“We are excited about the opportunity to bring professional football back to The Dome at America’s Center," Kitty Ratcliffe, president of Explore St. Louis, said in a statement. "For several months, we have been in discussions with XFL officials on the possibility of being a venue for one of the league’s eight teams that will begin play in 2020. . . .We look forward to learning more about the XFL’s plans in the coming months."
As with the rest of the league's franchises, Luck said the uniform design, nickname, head coach and other organizational hires in St. Louis will come in the first quarter of 2019.
"We're in discussion with a number of coaches," he said. "We're working diligently on names, colors, logos — all those things. It's important to know we've been working with some local agencies (in St. Louis) — like marketing, communication agencies, creative agencies."
Luck said he and XFL senior vice president of football operations Doug Whaley will pick the head coach in St. Louis (and elsewhere). Whaley is a former general manager of the Buffalo Bills and pro personnel coordinator of the Pittsburgh Steelers.
"And Vince, of course, will be involved in that discussion as well," Luck said.
That would be Vince McMahon, chairman of World Wrestling Entertainment (WWE), who is providing the financial backing for the league. A previous incarnation of the XFL by McMahon lasted only one season in 2001.
In the past, other attempts at non-NFL professional football also have been short-lived: the World Football League (1974-75), the USFL (1983-85) and the United Football League (2009-12).
"The spring league needs capital," Luck said. "You need to have the resources to play a number of years — multi-years if you will — in order to really establish the profile of the team and all of that."
Multiple reports over the summer indicated that McMahon expects to spend $500 million on the XFL in its first three seasons. Similar reports said Luck had signed a $20 million "multi-year" deal to run the league. If those reports are true, the new XFL will be well-funded.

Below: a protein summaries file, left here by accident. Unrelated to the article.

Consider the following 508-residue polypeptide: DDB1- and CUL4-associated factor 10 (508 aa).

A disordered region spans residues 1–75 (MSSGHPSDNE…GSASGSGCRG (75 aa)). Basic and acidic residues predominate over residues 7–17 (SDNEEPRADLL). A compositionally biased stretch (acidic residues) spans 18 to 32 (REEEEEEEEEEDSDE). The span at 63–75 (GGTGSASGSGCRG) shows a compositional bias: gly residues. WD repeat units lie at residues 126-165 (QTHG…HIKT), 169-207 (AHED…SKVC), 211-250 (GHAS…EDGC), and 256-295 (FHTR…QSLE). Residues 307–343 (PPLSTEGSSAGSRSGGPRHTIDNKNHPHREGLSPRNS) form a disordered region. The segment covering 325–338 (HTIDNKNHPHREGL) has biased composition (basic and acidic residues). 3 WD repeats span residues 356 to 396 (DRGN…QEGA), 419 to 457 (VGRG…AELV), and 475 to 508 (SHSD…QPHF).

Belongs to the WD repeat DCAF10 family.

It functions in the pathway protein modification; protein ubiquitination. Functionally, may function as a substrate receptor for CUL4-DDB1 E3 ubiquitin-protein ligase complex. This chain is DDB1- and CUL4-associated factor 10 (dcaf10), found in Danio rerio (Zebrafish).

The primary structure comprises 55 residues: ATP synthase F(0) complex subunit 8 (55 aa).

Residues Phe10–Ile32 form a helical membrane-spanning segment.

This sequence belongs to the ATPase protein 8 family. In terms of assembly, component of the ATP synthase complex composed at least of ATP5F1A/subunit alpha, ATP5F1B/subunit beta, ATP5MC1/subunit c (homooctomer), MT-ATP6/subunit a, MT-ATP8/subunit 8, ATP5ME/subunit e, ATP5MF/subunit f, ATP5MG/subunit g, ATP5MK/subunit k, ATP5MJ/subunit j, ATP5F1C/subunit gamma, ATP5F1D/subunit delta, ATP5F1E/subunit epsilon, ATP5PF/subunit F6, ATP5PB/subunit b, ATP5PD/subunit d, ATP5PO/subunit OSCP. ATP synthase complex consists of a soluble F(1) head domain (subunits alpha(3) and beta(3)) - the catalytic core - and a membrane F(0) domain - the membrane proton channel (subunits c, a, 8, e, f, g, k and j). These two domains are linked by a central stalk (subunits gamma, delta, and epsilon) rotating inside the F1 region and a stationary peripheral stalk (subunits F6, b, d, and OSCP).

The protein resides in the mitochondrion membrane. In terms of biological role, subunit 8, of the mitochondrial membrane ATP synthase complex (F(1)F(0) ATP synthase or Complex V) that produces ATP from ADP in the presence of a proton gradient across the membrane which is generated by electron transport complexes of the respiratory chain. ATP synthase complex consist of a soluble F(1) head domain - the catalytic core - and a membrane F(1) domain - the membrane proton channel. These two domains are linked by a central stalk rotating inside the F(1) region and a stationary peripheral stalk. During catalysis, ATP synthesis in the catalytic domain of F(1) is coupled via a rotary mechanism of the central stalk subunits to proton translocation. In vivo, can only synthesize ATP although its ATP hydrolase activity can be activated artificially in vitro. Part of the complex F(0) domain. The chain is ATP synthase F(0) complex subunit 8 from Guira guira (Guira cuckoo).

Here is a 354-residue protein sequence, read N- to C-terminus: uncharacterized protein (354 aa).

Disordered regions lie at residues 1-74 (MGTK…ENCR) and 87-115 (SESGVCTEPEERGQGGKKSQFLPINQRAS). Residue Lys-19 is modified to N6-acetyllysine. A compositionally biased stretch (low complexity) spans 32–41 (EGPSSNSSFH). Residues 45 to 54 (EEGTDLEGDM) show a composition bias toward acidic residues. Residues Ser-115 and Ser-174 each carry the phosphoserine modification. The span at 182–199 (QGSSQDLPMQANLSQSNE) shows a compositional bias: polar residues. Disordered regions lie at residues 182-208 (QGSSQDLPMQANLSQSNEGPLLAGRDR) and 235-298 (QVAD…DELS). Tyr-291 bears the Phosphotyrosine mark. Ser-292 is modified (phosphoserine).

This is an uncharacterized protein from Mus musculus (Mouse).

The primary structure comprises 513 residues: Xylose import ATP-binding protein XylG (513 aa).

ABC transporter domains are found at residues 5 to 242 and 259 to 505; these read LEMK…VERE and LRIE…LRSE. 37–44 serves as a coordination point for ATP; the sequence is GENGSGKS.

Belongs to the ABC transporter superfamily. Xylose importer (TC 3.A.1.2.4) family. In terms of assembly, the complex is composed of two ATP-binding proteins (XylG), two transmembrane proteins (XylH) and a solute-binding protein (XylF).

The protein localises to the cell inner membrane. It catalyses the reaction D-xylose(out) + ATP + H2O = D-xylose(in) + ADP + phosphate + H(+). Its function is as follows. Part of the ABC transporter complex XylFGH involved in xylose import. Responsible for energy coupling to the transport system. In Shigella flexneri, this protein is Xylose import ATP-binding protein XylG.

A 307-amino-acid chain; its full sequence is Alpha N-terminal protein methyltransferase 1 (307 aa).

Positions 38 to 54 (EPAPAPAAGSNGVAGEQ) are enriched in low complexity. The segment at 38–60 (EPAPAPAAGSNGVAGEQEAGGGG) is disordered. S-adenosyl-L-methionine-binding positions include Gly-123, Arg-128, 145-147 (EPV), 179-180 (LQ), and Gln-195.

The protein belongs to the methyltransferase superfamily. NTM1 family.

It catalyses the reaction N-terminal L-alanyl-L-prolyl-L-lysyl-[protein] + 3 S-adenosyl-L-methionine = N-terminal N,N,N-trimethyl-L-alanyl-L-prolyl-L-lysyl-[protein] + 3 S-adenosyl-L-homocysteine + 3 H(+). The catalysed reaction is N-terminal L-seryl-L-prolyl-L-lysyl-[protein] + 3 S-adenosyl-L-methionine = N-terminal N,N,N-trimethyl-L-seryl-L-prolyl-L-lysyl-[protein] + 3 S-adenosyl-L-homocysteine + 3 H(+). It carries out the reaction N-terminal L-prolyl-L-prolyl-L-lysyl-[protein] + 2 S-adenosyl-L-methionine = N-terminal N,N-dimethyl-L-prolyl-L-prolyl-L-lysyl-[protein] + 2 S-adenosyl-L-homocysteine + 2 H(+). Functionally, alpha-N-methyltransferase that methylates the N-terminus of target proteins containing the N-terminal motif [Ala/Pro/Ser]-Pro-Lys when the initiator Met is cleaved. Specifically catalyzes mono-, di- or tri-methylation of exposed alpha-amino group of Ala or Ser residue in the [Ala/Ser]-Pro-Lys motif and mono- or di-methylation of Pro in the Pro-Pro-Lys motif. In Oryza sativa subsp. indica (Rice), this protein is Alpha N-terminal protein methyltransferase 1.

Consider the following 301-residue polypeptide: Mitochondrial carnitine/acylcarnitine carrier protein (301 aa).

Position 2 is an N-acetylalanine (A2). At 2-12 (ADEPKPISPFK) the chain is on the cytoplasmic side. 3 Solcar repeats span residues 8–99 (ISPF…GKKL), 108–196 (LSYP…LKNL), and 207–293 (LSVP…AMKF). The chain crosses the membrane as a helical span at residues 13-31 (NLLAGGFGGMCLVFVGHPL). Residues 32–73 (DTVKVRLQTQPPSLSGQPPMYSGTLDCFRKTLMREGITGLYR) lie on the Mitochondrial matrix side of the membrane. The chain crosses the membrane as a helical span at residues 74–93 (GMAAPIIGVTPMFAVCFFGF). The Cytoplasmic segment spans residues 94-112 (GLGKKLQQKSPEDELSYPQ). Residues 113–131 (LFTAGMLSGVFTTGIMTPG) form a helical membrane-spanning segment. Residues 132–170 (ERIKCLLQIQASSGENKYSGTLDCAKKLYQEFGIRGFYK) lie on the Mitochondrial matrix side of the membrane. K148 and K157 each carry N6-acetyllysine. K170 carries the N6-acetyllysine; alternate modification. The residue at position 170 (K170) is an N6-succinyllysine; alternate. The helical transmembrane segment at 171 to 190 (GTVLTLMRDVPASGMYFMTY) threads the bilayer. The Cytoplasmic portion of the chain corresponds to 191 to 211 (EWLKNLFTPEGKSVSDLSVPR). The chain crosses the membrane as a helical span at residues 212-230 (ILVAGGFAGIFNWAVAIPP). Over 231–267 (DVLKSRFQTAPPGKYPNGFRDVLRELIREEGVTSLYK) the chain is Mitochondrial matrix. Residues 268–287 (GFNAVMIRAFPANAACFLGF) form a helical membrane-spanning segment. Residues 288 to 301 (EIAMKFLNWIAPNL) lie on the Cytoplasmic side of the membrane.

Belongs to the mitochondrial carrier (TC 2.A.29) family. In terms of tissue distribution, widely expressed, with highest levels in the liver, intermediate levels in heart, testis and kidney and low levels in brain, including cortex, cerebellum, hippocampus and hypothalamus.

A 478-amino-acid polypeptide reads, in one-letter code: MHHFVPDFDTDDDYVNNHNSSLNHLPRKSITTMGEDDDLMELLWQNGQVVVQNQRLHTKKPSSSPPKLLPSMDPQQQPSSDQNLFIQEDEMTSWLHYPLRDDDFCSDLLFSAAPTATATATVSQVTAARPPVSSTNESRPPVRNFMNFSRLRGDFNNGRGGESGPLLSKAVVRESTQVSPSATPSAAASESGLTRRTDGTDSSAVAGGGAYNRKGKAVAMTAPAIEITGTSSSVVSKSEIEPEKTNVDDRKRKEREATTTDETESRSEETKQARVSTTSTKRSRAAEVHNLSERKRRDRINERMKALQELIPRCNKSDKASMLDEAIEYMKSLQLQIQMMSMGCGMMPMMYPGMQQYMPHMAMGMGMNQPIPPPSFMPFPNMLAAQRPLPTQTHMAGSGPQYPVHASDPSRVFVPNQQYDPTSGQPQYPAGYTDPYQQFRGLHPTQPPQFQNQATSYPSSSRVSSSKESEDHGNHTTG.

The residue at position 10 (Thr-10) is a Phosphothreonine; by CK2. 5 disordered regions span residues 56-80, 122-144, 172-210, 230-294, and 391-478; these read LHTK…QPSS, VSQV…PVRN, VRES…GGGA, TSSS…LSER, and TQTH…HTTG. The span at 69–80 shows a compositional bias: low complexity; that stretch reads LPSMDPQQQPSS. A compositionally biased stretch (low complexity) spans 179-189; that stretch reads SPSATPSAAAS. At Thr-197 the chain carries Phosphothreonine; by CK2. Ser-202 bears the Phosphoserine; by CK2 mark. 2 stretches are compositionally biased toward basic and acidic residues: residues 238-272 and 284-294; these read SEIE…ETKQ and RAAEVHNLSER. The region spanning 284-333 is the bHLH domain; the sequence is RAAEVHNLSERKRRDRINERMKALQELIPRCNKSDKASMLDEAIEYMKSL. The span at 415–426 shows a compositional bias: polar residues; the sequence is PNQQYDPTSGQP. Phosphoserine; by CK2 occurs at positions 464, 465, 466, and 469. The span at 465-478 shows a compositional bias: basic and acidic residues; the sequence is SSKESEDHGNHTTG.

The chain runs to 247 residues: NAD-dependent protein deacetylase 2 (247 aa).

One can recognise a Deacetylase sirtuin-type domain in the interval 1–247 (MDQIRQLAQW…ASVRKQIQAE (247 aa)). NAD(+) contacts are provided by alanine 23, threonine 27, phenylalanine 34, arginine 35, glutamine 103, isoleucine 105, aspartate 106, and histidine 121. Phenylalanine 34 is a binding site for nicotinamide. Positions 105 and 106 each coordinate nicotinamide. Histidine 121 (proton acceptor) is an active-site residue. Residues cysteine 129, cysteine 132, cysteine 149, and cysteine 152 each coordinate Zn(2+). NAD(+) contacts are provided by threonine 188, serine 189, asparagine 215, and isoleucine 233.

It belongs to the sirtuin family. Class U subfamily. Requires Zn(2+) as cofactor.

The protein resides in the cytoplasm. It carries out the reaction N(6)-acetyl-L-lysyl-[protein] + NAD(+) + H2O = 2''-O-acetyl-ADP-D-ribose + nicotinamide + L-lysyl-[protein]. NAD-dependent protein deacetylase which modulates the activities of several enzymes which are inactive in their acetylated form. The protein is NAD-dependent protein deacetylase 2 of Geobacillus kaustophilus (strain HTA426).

"But the second thing, I think, is disciplined decision-making from a business perspective," Luck said. "Think about the USFL. If it hadn't made the decision to move to the fall, if they had stayed in the spring, I think that league could've made it. ..."
Luck quoted the late Lamar Hunt, longtime owner of the Kansas City Chiefs and one of the founders of the American Football League: "You have to know who you are but also make sure you know who you're not."
In terms of the new XFL, Luck says that translates to: "You focus on spring football and developing talent, developing the franchise in local markets, I really believe we've got as good of a chance as you can get in terms of spring football.
"And I would also say, I don't think football's ever been more popular than it is today. It has challenges and I wouldn't deny those at all, but I think the game is being played, pro, college — gosh, high school — at a very high level."
The XFL will be competing for talent with another fledgling league — the Alliance of American Football — and the AAF has a head start because it starts this February.
The XFL will feature 45-man rosters. One of its selling points will be quicker-paced, shorter games, with fewer in-game interruptions than the NFL. The league is experimenting with various ideas for rules changes, including a shorter play clock, working in Mississippi this week with junior college teams there.